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Helena hospital, insurer's virtual visits project fast-tracked

Helena hospital, insurer's virtual visits project fast-tracked


Dr. Todd Wampler talks with a reporter over the Tyto system.

Doctors at St. Peter's Health in Helena have had more than a thousand "virtual visits" with patients using a digital platform that doctors and Blue Cross and Blue Shield of Montana were going to start testing this month but instead rapidly implemented as COVID-19 hit Montana.

The Helena hospital and BCBS planned to roll out a pilot project April 1 using devices from a company called Tyto Care to first set up a virtual clinic at the insurer's headquarters in town and then send hand-held medical devices home with employees of both the hospital and insurance company to test a tele-medicine approach to care.

But then came COVID-19, and hospitals and clinics around the state canceled regular patient visits in an effort to both slow the spread of the coronavirus and free up capacity at health care facilities.

"We were in the process of inching forward with this project, making sure that everybody's comfortable, not going too fast, because sometimes people are slow to embrace new technology," said Dr. Todd Wampler, chief of staff at St. Peter's. "And now, enter the current COVID outbreak, and all of the sudden we for the safety of our patients and the safety of our population decided to shut down all nonessential clinic visits to try to keep patients out of the clinic and do our part to flatten the curve as best we could.… What we had planned on getting done in six or nine months, we ended up getting done in four days."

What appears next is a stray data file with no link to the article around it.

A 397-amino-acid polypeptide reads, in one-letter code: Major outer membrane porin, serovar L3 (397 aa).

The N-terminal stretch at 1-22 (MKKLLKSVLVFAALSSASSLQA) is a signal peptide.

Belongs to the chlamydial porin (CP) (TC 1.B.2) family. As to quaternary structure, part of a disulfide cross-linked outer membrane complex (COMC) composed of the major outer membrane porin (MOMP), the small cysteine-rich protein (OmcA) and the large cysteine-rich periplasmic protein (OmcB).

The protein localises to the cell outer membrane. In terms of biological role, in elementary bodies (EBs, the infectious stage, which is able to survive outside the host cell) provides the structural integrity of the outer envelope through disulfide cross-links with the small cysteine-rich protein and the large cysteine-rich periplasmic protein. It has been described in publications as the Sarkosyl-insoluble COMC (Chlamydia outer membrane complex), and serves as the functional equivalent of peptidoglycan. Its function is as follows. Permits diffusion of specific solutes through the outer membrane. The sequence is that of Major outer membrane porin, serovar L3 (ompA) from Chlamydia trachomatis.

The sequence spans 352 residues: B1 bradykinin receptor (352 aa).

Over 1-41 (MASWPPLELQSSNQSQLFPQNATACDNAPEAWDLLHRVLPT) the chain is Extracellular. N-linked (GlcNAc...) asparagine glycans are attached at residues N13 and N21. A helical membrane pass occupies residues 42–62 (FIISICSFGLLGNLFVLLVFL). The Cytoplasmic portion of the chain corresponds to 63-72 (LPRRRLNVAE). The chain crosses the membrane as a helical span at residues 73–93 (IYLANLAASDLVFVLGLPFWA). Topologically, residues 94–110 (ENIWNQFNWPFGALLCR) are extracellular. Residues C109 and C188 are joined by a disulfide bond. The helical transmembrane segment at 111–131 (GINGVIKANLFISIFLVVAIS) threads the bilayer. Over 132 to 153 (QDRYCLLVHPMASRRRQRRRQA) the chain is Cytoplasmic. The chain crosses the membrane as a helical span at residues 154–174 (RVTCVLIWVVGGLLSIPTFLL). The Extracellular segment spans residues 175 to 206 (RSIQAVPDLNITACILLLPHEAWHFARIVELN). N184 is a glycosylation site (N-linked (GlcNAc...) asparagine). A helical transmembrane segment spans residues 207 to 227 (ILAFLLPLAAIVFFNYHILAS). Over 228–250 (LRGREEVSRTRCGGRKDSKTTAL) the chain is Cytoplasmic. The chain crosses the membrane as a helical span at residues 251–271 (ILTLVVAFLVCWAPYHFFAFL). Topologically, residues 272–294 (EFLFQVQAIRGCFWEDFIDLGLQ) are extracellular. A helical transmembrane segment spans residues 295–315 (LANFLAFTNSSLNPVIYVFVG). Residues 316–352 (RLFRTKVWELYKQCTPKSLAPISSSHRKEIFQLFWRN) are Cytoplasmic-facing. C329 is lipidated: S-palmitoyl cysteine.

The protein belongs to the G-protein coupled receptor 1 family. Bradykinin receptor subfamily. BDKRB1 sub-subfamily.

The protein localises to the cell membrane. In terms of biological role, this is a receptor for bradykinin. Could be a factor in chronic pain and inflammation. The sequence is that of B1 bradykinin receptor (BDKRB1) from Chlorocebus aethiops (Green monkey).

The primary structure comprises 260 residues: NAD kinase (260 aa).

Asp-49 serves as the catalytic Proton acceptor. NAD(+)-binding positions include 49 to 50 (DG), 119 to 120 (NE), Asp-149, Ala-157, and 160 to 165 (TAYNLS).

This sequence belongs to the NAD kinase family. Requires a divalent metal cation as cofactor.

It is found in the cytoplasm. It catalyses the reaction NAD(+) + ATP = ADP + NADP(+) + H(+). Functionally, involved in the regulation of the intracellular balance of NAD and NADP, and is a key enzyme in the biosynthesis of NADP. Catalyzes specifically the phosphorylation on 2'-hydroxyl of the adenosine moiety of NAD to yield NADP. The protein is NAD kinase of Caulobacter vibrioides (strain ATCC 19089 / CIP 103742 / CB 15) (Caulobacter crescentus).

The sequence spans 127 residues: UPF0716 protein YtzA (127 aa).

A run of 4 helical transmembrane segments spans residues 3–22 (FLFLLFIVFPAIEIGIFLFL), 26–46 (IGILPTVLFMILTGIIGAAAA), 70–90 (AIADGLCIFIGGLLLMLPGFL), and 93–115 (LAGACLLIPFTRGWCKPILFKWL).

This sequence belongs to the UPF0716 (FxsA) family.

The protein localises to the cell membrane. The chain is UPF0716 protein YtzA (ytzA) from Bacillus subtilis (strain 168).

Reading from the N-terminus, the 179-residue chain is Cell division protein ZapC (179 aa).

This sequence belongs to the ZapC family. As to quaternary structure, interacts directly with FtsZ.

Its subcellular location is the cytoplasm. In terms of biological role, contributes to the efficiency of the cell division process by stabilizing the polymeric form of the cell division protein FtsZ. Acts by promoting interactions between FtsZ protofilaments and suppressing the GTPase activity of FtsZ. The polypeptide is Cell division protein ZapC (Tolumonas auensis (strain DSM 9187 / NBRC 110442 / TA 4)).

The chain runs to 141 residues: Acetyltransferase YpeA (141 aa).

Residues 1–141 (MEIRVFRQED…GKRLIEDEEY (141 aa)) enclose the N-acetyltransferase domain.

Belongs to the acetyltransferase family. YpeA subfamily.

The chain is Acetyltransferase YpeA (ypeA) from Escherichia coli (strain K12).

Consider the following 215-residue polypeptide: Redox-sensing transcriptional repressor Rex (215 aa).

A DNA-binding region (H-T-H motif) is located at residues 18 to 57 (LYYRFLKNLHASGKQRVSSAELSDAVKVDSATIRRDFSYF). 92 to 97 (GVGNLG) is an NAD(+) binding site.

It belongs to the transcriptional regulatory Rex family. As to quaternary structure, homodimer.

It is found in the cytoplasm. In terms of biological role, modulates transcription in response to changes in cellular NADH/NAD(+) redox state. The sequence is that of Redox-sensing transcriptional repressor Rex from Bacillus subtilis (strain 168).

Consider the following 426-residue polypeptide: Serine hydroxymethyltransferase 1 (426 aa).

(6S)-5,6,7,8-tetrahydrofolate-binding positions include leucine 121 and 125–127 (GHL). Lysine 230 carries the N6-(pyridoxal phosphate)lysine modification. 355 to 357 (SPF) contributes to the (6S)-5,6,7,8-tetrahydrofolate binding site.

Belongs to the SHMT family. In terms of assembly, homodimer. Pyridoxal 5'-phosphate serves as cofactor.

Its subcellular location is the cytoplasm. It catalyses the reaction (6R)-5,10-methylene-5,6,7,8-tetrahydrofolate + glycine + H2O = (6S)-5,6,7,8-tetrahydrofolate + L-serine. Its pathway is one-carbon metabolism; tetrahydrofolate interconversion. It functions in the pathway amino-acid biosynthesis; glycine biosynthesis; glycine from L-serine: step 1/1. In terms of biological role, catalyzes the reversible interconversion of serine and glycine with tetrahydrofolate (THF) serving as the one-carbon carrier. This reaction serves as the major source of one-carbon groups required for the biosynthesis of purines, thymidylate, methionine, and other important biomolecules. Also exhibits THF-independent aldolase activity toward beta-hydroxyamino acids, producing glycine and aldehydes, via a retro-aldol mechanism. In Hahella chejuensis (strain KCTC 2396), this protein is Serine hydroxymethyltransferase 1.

Bob Janicek, vice president of network operations at BCBS, said the adoption of tele-health in Montana before now had been fairly slow, in part because there weren't many good systems in place and also because physicians and patients were reluctant about distance visits.

David Lechner, chief of medicine for BCBS and former family practice doctor in Helena, said the insurance company funded the pilot to explore ways to increase the use of tele-medicine in a rural state where it's not always easy to get to a doctor. Even in Montana's bigger cities, patients with diseases like congestive heart failure could benefit from frequent at-home checkups that might keep them out of the emergency room, Lechner said.

In the first week and a half of using Tyto Care, more than 1,436 St. Peter's patients signed up for the program and 60 providers established accounts. Overall it's been successful, but not without challenges, Wampler said.

"We do have some barriers. If people don't have a smartphone they're not able to really embrace (it). … It's natural that any time we have a quick rollout like this, the technology isn't going to be perfect," Wampler said. "But there's been a lot of really great acceptance."

There are two kinds of Tyto devices. The smaller, hand-held one pairs to a mobile device and has a digital stethoscope and otoscope. There's also a clinic-type model, which would have gone into the BCBS headquarters, accessible by an office of people.

Given the rapid implementation, Wampler said most patients are using the service without a device right now. That means they're seeing a doctor over a smartphone, computer or other device. Montana Gov. Steve Bullock last month opened up options for tele-health in the state by lifting several barriers to access, and several private insurance companies including BCBS followed.

For now the focus is on St. Peter's providers seeing their regular patients while clinics remain closed, but Wampler said they're building plans toward being able to send people who come into the hospital with COVID-19-like respiratory symptoms but don't need to be hospitalized home with a Tyto device so doctors can check up on them.

Both St. Peter's and BCBS think the adaptations doctors and patients are making now to access care will continue beyond the acute emergency caused by COVID-19.

"People like the old way of doing things. You have the doctor with the white coat and stethoscope and you establish this routine of waiting in the waiting room. … That's what you've come to expect and you're comfortable with. It takes something to get people out of that comfort zone, like the inability to come to see the doctor, for instance. And necessity has been a great motivator. … I anticipate that going forward people are going to see what a great benefit this is," Wampler said.

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